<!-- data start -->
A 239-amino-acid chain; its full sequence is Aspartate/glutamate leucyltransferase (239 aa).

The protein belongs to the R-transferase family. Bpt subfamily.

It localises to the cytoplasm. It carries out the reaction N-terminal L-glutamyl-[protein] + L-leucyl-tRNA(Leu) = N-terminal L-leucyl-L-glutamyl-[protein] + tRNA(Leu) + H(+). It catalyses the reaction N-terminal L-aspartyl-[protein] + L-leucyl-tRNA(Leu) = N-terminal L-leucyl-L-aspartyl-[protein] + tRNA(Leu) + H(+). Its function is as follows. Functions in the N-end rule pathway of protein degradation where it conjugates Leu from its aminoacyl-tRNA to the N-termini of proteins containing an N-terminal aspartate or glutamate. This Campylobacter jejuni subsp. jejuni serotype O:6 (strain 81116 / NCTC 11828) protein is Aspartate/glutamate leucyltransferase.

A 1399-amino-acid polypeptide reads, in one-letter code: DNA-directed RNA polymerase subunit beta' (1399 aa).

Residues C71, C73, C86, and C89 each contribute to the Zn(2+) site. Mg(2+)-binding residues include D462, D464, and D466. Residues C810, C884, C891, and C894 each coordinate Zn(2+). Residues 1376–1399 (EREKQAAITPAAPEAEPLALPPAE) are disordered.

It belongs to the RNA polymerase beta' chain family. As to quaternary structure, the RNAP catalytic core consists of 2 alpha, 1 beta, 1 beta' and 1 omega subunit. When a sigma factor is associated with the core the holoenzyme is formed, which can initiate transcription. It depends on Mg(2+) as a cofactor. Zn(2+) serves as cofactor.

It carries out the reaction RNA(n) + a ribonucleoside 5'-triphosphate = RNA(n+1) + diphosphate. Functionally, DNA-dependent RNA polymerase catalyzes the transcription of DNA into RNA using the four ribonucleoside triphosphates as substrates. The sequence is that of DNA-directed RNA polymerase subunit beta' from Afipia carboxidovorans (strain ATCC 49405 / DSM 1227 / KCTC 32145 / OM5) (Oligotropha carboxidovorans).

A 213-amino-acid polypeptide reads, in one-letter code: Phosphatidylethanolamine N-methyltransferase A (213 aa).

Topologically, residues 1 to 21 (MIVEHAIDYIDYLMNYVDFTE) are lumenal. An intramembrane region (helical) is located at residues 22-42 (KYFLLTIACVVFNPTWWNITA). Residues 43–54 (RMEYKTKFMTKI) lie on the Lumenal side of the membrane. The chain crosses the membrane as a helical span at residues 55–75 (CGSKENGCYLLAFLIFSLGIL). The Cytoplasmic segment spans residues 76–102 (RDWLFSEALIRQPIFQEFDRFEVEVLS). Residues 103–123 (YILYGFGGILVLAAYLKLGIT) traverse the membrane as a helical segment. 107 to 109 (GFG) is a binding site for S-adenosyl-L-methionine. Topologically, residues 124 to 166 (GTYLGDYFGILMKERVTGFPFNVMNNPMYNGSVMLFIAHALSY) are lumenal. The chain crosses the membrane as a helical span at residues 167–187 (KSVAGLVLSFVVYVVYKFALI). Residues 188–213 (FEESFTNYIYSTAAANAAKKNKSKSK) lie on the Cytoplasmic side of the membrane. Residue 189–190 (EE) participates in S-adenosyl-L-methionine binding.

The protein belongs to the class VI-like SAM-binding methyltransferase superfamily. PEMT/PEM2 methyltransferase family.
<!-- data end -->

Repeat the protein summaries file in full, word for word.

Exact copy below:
A 239-amino-acid chain; its full sequence is Aspartate/glutamate leucyltransferase (239 aa).

The protein belongs to the R-transferase family. Bpt subfamily.

It localises to the cytoplasm. It carries out the reaction N-terminal L-glutamyl-[protein] + L-leucyl-tRNA(Leu) = N-terminal L-leucyl-L-glutamyl-[protein] + tRNA(Leu) + H(+). It catalyses the reaction N-terminal L-aspartyl-[protein] + L-leucyl-tRNA(Leu) = N-terminal L-leucyl-L-aspartyl-[protein] + tRNA(Leu) + H(+). Its function is as follows. Functions in the N-end rule pathway of protein degradation where it conjugates Leu from its aminoacyl-tRNA to the N-termini of proteins containing an N-terminal aspartate or glutamate. This Campylobacter jejuni subsp. jejuni serotype O:6 (strain 81116 / NCTC 11828) protein is Aspartate/glutamate leucyltransferase.

A 1399-amino-acid polypeptide reads, in one-letter code: DNA-directed RNA polymerase subunit beta' (1399 aa).

Residues C71, C73, C86, and C89 each contribute to the Zn(2+) site. Mg(2+)-binding residues include D462, D464, and D466. Residues C810, C884, C891, and C894 each coordinate Zn(2+). Residues 1376–1399 (EREKQAAITPAAPEAEPLALPPAE) are disordered.

It belongs to the RNA polymerase beta' chain family. As to quaternary structure, the RNAP catalytic core consists of 2 alpha, 1 beta, 1 beta' and 1 omega subunit. When a sigma factor is associated with the core the holoenzyme is formed, which can initiate transcription. It depends on Mg(2+) as a cofactor. Zn(2+) serves as cofactor.

It carries out the reaction RNA(n) + a ribonucleoside 5'-triphosphate = RNA(n+1) + diphosphate. Functionally, DNA-dependent RNA polymerase catalyzes the transcription of DNA into RNA using the four ribonucleoside triphosphates as substrates. The sequence is that of DNA-directed RNA polymerase subunit beta' from Afipia carboxidovorans (strain ATCC 49405 / DSM 1227 / KCTC 32145 / OM5) (Oligotropha carboxidovorans).

A 213-amino-acid polypeptide reads, in one-letter code: Phosphatidylethanolamine N-methyltransferase A (213 aa).

Topologically, residues 1 to 21 (MIVEHAIDYIDYLMNYVDFTE) are lumenal. An intramembrane region (helical) is located at residues 22-42 (KYFLLTIACVVFNPTWWNITA). Residues 43–54 (RMEYKTKFMTKI) lie on the Lumenal side of the membrane. The chain crosses the membrane as a helical span at residues 55–75 (CGSKENGCYLLAFLIFSLGIL). The Cytoplasmic segment spans residues 76–102 (RDWLFSEALIRQPIFQEFDRFEVEVLS). Residues 103–123 (YILYGFGGILVLAAYLKLGIT) traverse the membrane as a helical segment. 107 to 109 (GFG) is a binding site for S-adenosyl-L-methionine. Topologically, residues 124 to 166 (GTYLGDYFGILMKERVTGFPFNVMNNPMYNGSVMLFIAHALSY) are lumenal. The chain crosses the membrane as a helical span at residues 167–187 (KSVAGLVLSFVVYVVYKFALI). Residues 188–213 (FEESFTNYIYSTAAANAAKKNKSKSK) lie on the Cytoplasmic side of the membrane. Residue 189–190 (EE) participates in S-adenosyl-L-methionine binding.

The protein belongs to the class VI-like SAM-binding methyltransferase superfamily. PEMT/PEM2 methyltransferase family.